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Estonia - elections

Identity and economy key issues as Estonians vote in general elections

A woman leaves the polling station during the general election in Parnu, Estonia March 3, 2019
A woman leaves the polling station during the general election in Parnu, Estonia March 3, 2019 Reuters/I. Kalnins

Taxes, immigration and the Russian ethnic minority are key issues, as nearly 900,000 eligible Estonian voters go to the polls.


Estonians vote for their parliamentary representatives on Sunday as the populist ticket has caught the eye of some million registered voters.

Estonia's parliamentary vote will determine a four-year mandate in the 101-seat Riigikogu legislature.

The main party contenders include Prime Minister Juri Ratas’ leftist Centre Party and the centre-right Reform Party, which includes a number of populist candidates.

However, both are battling to keep out the Estonian Conservative People’s Party (EKRE), a Eurosceptic, anti-immigration, homophobic political group run by a father and son duo, Mart and Martin Helme. EKRE has gained numerous supporters since the 2015 elections.

A quick look at Estonia's post-Soviet history

Slight advantage for Centre Party, polls suggest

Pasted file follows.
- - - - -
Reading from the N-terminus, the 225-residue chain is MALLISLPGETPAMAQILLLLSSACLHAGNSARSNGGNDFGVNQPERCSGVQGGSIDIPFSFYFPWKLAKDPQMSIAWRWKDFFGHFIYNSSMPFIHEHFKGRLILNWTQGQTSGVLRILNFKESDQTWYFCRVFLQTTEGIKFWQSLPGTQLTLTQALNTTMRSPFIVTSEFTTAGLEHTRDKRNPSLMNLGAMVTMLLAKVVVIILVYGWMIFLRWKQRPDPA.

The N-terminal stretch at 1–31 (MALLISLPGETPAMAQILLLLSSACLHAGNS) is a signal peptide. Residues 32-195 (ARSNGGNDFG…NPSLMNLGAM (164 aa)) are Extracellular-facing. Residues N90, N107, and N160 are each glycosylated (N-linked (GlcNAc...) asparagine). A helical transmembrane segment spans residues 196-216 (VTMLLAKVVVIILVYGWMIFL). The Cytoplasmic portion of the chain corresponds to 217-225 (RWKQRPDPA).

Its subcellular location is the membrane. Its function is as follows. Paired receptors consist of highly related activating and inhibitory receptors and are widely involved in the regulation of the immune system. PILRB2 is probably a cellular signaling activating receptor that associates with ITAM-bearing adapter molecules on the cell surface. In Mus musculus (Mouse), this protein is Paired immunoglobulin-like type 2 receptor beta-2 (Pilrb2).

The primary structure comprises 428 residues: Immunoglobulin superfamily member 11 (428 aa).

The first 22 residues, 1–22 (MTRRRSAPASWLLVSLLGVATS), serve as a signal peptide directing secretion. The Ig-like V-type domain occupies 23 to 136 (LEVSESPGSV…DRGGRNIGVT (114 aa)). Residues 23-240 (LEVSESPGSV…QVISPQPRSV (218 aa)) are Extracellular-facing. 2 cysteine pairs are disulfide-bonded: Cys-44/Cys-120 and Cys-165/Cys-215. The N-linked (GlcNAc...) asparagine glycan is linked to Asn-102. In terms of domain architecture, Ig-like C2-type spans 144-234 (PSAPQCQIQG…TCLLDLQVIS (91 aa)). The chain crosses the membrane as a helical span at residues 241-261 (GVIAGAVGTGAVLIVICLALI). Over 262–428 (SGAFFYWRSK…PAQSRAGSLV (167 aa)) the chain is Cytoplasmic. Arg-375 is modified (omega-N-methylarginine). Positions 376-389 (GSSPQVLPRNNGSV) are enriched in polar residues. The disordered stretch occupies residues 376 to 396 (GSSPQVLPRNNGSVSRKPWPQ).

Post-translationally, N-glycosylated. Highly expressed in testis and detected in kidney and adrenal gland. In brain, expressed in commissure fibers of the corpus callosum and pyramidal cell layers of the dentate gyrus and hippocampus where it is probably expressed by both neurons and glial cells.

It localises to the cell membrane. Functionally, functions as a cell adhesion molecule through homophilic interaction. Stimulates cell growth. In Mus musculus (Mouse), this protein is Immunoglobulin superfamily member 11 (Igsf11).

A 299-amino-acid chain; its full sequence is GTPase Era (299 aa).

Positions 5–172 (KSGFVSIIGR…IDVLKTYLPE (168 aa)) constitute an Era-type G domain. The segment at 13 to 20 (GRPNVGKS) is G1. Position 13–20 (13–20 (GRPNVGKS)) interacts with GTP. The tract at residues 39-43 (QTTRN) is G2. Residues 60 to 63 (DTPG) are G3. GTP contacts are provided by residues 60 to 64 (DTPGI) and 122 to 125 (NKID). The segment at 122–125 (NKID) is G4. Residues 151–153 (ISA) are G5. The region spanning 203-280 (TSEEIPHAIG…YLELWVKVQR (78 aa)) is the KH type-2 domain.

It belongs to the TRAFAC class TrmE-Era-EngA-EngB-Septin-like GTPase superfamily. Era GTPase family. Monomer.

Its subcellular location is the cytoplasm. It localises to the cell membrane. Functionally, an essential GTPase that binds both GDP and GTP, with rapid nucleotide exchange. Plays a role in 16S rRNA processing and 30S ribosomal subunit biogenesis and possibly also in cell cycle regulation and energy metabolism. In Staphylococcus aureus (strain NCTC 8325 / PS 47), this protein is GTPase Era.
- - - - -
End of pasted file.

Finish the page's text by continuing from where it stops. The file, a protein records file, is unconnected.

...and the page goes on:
Polls indicate that the Centre Party and Reform Party are extremely close in the running, although Centre has a slight advantage. EKRE comes in third.

More than a quarter of the voters had already cast their votes online before the end of February, but no online voting is allowed on election day.

Voters are primarily concerned with social and economic issues, including taxation.

Ratas’ Centre Party has the backing of ethnic Russians, who are 25 percent of Estonia’s 1.3 million population. The former Soviet republic is also a member of NATO and the European Union.

The Prime Minister has been leading a coalition that includes the Social Democrats and the conservative Fatherland party since November 2016, when the former centre-right government lost a vote of confidence.

The Reform Party is looking to gains seats after some internal wrangling forced several changes in the party chairman over the last few years. Kaja Kallas, its current leader, became the first woman to head the party last year since its inception in the early 1990s.

The Reform Party stands behind liberal economic policies. The party held the prime minister post between 2005 and 2016.

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